Walt's Thoughts 

Theology, Photography, and Reviews

BibleReader and UPad: Nice Combo for Taking Sermon Notes


I‘ve been using Olive Tree’s BibleReader Software for a few years now. I really enjoy BibleReader’s ability to organize and tag user typed notes for easy retrieval – as well as collecting them in one place. However, I’ve recently improved my note-taking strategy by using a second handwriting app. Now, I have a two-app-workflow using BibleReader and UPad.

UPad is a very nice handwriting app. I’ve tried several. I find this app’s accuracy in reproducing strokes to be fantastic! (Some over-smooth, while others introduce noise when magnified.) Not only that, but this app has some fantastic highlighters as well.

The workflow is simple:

  • Open the BibleReader app to the sermon text.
  • Take a snapshot of the screen.
  • Load the image into UPad’s Photo Editing Mode.


During a sermon, it’s easier to write notes with a stylus, as opposed to typing them with a keyboard – you’re better able to focus on the speaker. UPad’s Photo-Editing Mode allows writing on a photo. In the image above, my photo was simply a screen-grabbed page from my favorite Bible app. I enjoy using this workflow with the BibleReader app, but this same method could be used with any reading app that produces a page – Kindle, Inkling, InstaPaper, etc …


Advantages to this approach.


  • Free to Capture Thoughts without Wording Sentences



      Because your writing


      has been created from a simple screen-grabbed image, there’s a greater freedom to jot down the main ideas – not worrying about a final draft of your note. The final version can be edited later in the Bible app.


  • Better focus on the speaker.



Typing on an iPad requires a certain amount of concentration; with extra time allotted for correcting errors. When typing, you tend to lose focus on the speaker. Writing is second-nature – and better attention can be given to the sermon.


  • Notes are now sharable.



Because your notes can be output as either an image (PNG) or document (PDF) format, they are easily shareable. Email, Facebook, Twitter, etc … are possible forms of sharing.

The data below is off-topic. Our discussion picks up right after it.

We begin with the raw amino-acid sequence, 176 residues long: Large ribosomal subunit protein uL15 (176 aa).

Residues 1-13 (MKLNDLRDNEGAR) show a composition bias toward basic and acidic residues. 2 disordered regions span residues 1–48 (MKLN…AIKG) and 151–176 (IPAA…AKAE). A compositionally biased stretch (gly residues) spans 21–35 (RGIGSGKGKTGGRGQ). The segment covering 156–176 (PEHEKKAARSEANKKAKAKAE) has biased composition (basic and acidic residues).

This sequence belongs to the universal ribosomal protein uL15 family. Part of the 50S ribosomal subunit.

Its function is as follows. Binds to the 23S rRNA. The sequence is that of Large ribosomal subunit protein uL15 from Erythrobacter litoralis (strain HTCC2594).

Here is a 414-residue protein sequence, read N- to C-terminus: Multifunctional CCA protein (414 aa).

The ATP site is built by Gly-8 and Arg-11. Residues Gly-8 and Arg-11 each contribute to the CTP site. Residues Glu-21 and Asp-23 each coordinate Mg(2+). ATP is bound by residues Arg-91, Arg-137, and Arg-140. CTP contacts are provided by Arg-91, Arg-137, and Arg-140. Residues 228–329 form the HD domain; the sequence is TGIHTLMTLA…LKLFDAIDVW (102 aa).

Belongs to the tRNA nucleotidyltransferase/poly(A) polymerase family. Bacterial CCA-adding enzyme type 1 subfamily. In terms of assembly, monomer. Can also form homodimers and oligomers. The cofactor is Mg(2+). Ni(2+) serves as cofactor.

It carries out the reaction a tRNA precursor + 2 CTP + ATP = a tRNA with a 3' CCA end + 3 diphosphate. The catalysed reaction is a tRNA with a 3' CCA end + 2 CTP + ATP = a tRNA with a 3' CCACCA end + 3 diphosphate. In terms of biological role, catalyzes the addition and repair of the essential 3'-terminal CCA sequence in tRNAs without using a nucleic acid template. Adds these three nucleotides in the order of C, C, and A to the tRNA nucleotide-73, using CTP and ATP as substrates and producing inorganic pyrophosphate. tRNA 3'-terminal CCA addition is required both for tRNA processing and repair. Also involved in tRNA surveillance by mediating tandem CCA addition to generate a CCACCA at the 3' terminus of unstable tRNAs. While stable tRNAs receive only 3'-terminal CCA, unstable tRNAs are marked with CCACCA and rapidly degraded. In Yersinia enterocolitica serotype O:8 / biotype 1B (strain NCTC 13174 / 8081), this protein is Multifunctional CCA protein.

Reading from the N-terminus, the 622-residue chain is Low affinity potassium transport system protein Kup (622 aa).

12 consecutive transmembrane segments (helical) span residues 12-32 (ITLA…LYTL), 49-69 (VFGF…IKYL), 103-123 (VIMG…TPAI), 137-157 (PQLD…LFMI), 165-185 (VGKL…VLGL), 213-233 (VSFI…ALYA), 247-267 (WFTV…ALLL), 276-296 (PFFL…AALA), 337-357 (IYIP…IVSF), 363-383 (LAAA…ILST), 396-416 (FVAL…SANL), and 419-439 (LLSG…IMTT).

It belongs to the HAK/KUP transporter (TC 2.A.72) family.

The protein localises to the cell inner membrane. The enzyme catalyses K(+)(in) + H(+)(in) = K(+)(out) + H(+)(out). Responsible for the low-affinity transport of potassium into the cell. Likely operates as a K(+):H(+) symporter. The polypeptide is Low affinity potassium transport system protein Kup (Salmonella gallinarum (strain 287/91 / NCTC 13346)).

• Final Electronic Version of Notes are Better Organized/Worded.



After the lecture is over, one can step back and review the sermon as a whole. Extra time can be given to editing the final electronic version of notes, and their organization (wording and applied tags) in the Bible app software.


Disadvantages to this approach.


  • Does Not Work When Jumping From Book to Book



      Right now, UPad does not offer any “append” operation to the Photo-Editing Mode that we’re using for this technique. I have emailed a request to be able to “append” to an existing photo-editing document. We’ll see what the developer says.


  • Requires Post-Sermon Time to Enter Electronic Version of Notes



This is not a big deal for me. But we do not want to lose the advantages of electronic versions of notes (search retrieval, collecting similar topical notes, etc … ) Thus, a little more time is necessary if you follow through with electronic data entry.


Vectorized Strokes.

I was tempted to list this in the advantages section above, although it’s not really an advantage in methodology. It is a nice feature though! Because UPad’s strokes are vectorized, you may magnify them as large as you like, they’re never get pixelated! Therefore you can write as small as you like, magnification can be done while writing the note, as well as in a PDF, after the note is been created.

After exporting notes as PDF, and cropping a 200% magnified page, pixelation occurs in the background images – but handwritten notes display smooth strokes. Zooming the page is possible in UPad before the notes are written as well. This allows notes to be fit into space beside the scripture being commnented about.


Room for Improvement

Right now, UPad’s Photo-Editing Mode that’s key to this workflow only allows one image to defined in the document. I have requested the developer to consider “appending” another photo to the end of the document. This would allow a “book” to be created from the photographed “pages.” I have received a reply that my request is being considered. If you also enjoy this feature, you may want to drop an email to the developer as well.

Thanks for reading.

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